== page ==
Huma Bhabha

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Huma Bhabha
Born1962 (age 56–57)
EducationRhode Island School of Design,
Columbia University
Known forSculpture

Huma Bhabha (born 1962) is a Pakistani-American sculptor based in Poughkeepsie, New York.[1] Known for her uniquely grotesque, figurative forms that often appear dissected or dismembered, Bhabha often uses found materials in her sculptures, including styrofoam, cork, rubber, paper, wire, and clay. She occasionally incorporates objects given to her by other people into her artwork.[2] Many of these sculptures are also cast in bronze. She is equally prolific in her works on paper, creating vivid pastel drawings, eerie photographic collages, and haunting print editions.[3]

Early life and education[edit]

Huma Bhabha was born in Karachi, Pakistan.[4] Her mother was an artist, though did not work as one professionally. Huma's childhood home was full of art books, and her mother would often help her with projects. By high school, Huma enjoyed drawing and painting and had started to think about becoming a professional artist.[5]

She received her B.F.A. at the Rhode Island School of Design (1985), where she majored in printmaking while also taking classes in painting.[5][6] After graduating, she returned to Pakistan for nearly 2 years. After her father passed away in 1986, she returned to the United States and attended Columbia University, where she earned her M.F.A. (1989).[5][7] While at Colombia she made paintings using found wood and metal instead of canvas, which allowed her to incorporate formal qualities such as shape, space, and color.[5] Starting in her second year at Colombia she worked as an assistant to artist Meyer Vaisman, from whom she learned how to be a professional artist. She continued working for him after she graduated and leveraged the professional connection to network and meet people in the art world.[5]

She lived in New York City until 2002, at which point she moved to Poughkeepsie, New York, where she currently resides and works. [2][8] She lives with her husband, Jason Fox, who is also an artist and whom she married in 1990.[5]


Bhabha describes her sculptures as “characters” that, through their materiality, rough construction, and references to the history of sculpture, become rich screens for projections of psychological depth. Bhabha's work draws from a broad and eclectic range of influences, incorporating art-historical references to everything from classical and African sculpture to the works of modernists like Picasso, Brancusi, and Giacometti. At the same time, the works also recall elements of popular culture, especially the dystopic visions of science-fiction pioneers Philip K. Dick and J.G. Ballard[9]. She has also noted that science-fiction and horror films, particularly the work of David Cronenberg, have contributed to motifs of puppetry and mutation in her work[10]. Between 2002 and 2004, Bhabha worked for a taxidermist, through which she obtained discarded animal skulls. Some of these skulls have appeared in her work.[11]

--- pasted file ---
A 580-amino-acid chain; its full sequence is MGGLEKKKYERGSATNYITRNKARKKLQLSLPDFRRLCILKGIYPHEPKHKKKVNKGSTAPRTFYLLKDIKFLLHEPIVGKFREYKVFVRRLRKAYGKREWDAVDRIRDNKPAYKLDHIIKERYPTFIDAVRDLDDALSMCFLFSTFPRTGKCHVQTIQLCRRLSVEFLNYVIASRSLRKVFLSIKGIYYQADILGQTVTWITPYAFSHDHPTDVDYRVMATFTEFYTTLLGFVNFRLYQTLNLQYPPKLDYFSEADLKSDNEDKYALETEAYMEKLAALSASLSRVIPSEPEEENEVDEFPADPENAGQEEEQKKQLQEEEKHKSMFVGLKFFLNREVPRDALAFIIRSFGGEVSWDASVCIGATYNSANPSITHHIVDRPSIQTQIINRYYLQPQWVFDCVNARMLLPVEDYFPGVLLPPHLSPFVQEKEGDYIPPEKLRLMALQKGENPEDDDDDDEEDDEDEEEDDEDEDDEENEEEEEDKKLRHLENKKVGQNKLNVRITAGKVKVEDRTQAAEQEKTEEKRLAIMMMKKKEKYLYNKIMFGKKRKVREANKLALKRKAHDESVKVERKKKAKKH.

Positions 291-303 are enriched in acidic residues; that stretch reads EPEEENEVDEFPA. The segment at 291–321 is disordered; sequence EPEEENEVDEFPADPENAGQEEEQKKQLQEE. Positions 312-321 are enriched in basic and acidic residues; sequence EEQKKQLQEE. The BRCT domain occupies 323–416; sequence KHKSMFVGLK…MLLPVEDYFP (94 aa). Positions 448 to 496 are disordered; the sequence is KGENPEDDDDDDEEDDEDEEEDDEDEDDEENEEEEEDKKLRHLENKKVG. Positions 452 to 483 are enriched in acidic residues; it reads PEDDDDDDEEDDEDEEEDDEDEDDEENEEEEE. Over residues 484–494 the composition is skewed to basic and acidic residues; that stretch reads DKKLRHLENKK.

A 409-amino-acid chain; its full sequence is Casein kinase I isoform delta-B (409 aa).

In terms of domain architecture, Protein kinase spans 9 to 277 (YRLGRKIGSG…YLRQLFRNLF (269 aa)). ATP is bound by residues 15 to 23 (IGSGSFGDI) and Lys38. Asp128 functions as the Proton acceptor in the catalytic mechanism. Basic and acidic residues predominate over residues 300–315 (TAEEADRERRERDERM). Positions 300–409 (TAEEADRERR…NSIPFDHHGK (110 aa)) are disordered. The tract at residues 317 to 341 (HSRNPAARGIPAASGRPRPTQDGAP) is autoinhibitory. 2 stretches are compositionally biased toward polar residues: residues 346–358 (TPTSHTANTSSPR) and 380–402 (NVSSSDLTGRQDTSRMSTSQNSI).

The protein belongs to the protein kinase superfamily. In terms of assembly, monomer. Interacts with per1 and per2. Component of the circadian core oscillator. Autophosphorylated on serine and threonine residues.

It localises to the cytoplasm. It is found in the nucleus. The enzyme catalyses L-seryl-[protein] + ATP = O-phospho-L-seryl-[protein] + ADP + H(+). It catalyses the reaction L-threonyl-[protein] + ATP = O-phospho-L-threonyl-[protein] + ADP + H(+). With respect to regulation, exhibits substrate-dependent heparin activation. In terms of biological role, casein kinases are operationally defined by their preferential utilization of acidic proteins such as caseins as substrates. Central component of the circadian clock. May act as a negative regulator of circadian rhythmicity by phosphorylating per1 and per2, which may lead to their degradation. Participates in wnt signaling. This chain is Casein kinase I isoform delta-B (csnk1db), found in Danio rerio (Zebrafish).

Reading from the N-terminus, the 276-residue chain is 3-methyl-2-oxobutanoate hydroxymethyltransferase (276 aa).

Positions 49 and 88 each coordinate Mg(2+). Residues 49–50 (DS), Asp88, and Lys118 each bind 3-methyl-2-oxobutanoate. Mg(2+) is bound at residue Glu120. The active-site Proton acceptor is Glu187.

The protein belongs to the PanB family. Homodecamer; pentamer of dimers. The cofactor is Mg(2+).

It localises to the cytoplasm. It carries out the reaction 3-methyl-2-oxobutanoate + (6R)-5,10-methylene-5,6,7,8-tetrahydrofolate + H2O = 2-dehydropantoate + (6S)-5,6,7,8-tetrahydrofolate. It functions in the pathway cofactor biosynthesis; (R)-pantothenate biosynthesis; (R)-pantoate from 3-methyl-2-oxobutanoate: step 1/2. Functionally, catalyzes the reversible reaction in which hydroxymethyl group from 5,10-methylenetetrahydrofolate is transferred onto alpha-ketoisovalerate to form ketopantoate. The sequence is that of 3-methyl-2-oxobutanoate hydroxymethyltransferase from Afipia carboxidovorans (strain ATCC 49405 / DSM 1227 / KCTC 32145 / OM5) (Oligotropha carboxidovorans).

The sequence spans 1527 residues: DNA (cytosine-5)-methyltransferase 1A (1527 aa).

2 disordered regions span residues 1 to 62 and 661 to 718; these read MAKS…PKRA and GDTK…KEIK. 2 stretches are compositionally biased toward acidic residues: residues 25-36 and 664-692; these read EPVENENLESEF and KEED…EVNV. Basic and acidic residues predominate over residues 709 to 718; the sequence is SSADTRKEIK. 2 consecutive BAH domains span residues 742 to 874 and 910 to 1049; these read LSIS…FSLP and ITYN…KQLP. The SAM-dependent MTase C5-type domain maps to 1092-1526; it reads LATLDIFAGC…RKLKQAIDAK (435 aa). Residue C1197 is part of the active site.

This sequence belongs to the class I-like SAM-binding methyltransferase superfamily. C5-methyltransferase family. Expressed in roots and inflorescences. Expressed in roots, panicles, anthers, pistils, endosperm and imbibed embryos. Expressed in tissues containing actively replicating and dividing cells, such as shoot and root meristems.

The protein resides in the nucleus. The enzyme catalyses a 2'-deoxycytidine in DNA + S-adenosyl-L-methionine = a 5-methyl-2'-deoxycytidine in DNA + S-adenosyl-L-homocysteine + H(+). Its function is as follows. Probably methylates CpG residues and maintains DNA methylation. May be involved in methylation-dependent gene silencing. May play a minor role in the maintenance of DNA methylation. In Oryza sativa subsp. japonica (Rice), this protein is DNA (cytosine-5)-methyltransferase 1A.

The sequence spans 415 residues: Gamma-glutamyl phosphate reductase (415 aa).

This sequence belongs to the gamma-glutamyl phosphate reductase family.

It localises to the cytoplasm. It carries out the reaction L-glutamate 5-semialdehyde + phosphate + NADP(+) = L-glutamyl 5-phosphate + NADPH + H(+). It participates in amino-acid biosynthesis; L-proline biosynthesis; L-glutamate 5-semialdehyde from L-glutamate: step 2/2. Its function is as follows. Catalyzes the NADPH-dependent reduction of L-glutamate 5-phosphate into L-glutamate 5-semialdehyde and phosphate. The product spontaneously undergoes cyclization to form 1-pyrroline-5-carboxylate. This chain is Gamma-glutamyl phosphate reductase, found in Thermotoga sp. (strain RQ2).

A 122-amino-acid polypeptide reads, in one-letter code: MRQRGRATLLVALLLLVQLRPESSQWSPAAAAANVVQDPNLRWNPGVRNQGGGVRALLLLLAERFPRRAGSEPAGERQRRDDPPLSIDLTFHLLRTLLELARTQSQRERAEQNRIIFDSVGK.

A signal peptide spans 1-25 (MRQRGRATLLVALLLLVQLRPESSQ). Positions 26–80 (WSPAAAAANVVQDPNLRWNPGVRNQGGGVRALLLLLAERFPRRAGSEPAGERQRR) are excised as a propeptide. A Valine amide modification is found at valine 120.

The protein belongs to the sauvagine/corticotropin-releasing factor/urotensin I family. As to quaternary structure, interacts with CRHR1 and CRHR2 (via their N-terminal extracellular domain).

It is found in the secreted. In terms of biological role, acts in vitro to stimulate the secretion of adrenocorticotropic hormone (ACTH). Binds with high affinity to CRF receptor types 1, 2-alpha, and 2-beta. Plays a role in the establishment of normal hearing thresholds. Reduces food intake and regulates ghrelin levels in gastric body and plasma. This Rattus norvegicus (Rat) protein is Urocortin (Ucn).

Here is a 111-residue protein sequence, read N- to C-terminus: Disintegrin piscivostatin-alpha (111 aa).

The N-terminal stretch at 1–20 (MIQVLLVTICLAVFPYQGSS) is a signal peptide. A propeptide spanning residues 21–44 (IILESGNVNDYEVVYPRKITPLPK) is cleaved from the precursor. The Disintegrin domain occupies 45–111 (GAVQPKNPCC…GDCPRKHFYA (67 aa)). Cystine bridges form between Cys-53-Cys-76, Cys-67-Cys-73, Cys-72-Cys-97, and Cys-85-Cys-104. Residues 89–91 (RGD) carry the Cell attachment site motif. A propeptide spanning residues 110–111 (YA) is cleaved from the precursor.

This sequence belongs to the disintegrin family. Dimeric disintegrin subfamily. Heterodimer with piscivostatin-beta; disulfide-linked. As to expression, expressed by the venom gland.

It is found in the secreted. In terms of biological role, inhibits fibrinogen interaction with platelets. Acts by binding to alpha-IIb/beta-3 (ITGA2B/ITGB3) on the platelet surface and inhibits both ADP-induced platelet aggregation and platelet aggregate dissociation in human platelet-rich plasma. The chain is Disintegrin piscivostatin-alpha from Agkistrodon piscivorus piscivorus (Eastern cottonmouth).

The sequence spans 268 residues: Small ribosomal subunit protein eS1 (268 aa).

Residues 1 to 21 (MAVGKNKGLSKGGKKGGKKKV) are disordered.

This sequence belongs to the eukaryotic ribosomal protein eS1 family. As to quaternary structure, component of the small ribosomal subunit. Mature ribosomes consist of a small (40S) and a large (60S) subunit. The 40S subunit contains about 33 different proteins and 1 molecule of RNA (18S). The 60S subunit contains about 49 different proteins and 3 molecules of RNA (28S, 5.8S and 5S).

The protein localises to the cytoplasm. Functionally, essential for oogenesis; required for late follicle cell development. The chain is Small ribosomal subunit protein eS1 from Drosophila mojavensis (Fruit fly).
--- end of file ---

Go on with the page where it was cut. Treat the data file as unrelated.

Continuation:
Huma never studied sculpture in art school, so her pieces were originally created through a process of trial and error. She originally started experimenting with plastics, foam rubber, and spray paint, as well as found objects such as feathers and panty hose. By 1992, she knew she wanted to create three-dimensional works.[5]

In 2000, she began to incorporate elements of Robert Rauschenberg's style of immediacy into her works. She was particularly struck by his piece, Centaur, because it was different from what she had been doing and referenced other kinds of art she liked.[5] Until that moment, she had always felt her work had a defined process: a beginning, a middle, and an end. After this stylistic shift, she realized she could organically choose a stopping point when she felt that her work had reached an interesting stage. This mentality is what lead her to produce one of her most recognizable pieces, Untitled, in 2001. She was in the midst of sculpting a clay figure when she discovered that the plastic bag she was using to keep the clay moist could serve double purpose as a sculptural element in itself. The figure resembled a body bag or a Muslim praying, which was especially relevant to her in light of the recently started war in Afghanistan.

She says of her own work, “I’m interested in a suicide of the self when I make the work: no country, no gender, etc. I don't want the work to be tied to any one specific self or ideology. When you are nothing, you can become everything.”[12]


Bhabha's work has been featured in exhibitions widely in North America and Europe, including major group exhibitions such as "Fourth Plinth Shortlist Exhibition" at the National Gallery, London,[13] Greater New York at MoMA PS1 (2005 and 2015); Heritage Store Rosewater Spray with Atomizer 8-Ounce Bottle[14] USA Today: New American Art from the Saatchi Gallery at the Royal Academy of Arts, London (2006; traveled to the State Hermitage Museum, St. Petersburg, Russia, 2007);[15] the 2008 Gwangju Biennial; the 2012 Paris Triennial; the Museum of Modern Art, New York (2010 and 2011);[16][17] the 2010 Whitney Biennial at the Whitney Museum of American Art, New York;[18] and the 2015 Venice Biennale.[19]

The artist’s first solo museum exhibition took place in 2008 at the Aldrich Contemporary Art Museum. She has also had solo exhibitions at MoMA PS1 (2012–2013),[20][21] Collezione Marmotti, Reggio Emilia, Italy (2012),[22] and the Aspen Art Museum in Aspen (2011–2012).[23] Bhabha created a site-specific work titled "We Come in Peace" for the roof garden at The Metropolitan Museum of Art (2018).[24]